Japanese maples are magnificent small trees to help create your zen garden along with…
Get ready to plant tomatoes again!
Did you know we have two tomato seasons in the Dallas Fort Worth area? Proper timing is essential to a good harvest.
It’s best to plant your fall tomato plants in the ground by the week of July 4th. From June through our annual 4th of July sale, we have fresh tomato transplants in stock, including ‘Tycoon,’ a popular recent variety, as well as smaller-fruited varieties (those best for summer planting) such as ‘Yellow Pear.’
If you grew spring tomatoes, then you’re probably nearing the peak of your harvesting by now. As we move into the hottest part of summer, tomatoes that haven’t ripened before temperatures climb will most likely remain green. Timing is everything with tomatoes; they won’t fruit or ripen if temperatures aren’t just right! Sounds like a good time for a batch of homemade fried green tomatoes…
Spent plants pulled from the garden can go into the compost pile, unless you had major problems with fungal or bacterial diseases this spring. If so, it’s best to remove the spent infected plants from your property. If you’ve had continual problems with disease in tomato plants, try rotating your fall crop to a new bed. Add horticultural cornmeal to the infected bed to help reduce the fungal disease pressure in the soil.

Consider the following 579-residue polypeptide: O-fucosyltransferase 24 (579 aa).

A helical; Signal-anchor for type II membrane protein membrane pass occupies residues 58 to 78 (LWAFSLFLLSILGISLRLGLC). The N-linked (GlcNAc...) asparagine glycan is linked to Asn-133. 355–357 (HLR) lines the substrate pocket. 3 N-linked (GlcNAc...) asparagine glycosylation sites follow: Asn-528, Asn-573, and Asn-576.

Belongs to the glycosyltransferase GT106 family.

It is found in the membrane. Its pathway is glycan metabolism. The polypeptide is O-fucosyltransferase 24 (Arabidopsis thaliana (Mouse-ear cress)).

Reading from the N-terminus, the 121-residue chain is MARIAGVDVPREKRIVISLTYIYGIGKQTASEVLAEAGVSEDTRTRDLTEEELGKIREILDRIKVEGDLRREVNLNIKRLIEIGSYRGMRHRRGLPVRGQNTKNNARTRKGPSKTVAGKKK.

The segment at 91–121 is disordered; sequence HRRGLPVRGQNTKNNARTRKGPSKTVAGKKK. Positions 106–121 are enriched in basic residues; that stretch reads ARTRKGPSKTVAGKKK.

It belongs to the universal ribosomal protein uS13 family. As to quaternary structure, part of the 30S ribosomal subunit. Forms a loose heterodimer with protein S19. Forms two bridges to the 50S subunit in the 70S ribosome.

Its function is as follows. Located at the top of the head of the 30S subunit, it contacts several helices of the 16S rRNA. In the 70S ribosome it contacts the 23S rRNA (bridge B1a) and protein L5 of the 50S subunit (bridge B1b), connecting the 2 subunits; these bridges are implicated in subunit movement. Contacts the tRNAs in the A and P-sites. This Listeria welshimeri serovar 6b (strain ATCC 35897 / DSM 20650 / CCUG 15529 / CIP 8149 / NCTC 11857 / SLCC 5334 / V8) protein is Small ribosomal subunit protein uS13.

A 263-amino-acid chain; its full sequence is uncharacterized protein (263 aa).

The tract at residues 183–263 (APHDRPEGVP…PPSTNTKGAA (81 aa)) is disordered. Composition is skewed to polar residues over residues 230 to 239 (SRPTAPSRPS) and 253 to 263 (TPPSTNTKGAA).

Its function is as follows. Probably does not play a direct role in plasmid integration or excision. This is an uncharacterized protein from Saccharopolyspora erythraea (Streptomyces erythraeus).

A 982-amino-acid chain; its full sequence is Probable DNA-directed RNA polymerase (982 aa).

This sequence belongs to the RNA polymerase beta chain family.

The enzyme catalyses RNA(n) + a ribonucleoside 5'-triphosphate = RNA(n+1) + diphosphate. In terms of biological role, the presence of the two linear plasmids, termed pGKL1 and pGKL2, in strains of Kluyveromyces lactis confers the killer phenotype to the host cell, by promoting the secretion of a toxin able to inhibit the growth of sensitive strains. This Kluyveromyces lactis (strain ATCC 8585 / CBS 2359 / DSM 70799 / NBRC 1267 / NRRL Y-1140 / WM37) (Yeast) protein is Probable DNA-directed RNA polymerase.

Worried about new plants frying in the July heat and sun? Be sure to purchase some floating row cover or shade cloth to protect your new transplants for the next couple of weeks. Shading them at planting time can help better acclimate plants to the summer sun. Also, be sure to put your tomato cages over your new plants at planting time. Don’t wait until plants are too big!
It’s always best to add fresh organic matter to your beds before you plant new crops. Vital Earth Organic compost and Soil Menders Garden Food & Soil are great amendments. Sprinkle in some worm castings and granular NHG organic fertilizer or Espoma Tomato-tone before you plant your tomatoes. Be sure to mulch plants to help conserve moisture and cool soil temperature.
Keep plants consistently moist through the growing season. Soaker hoses and drip lines are a great way to keep tomato plants properly watered and healthy, especially in summer. Once you see small fruits developing on the plants (typically September), you can begin to fertilize again. Sidedress every other week with a granular fertilizer, or feed weekly with water soluable feeds such as Hasta Gro.
Your fall tomatoes are typically ready to harvest starting late-September through October. You may still have some green fruits on the vine (that won’t ripen) in November. Be sure to harvest these fruits and bring indoors before temperatures drop below 40 F or a frost.
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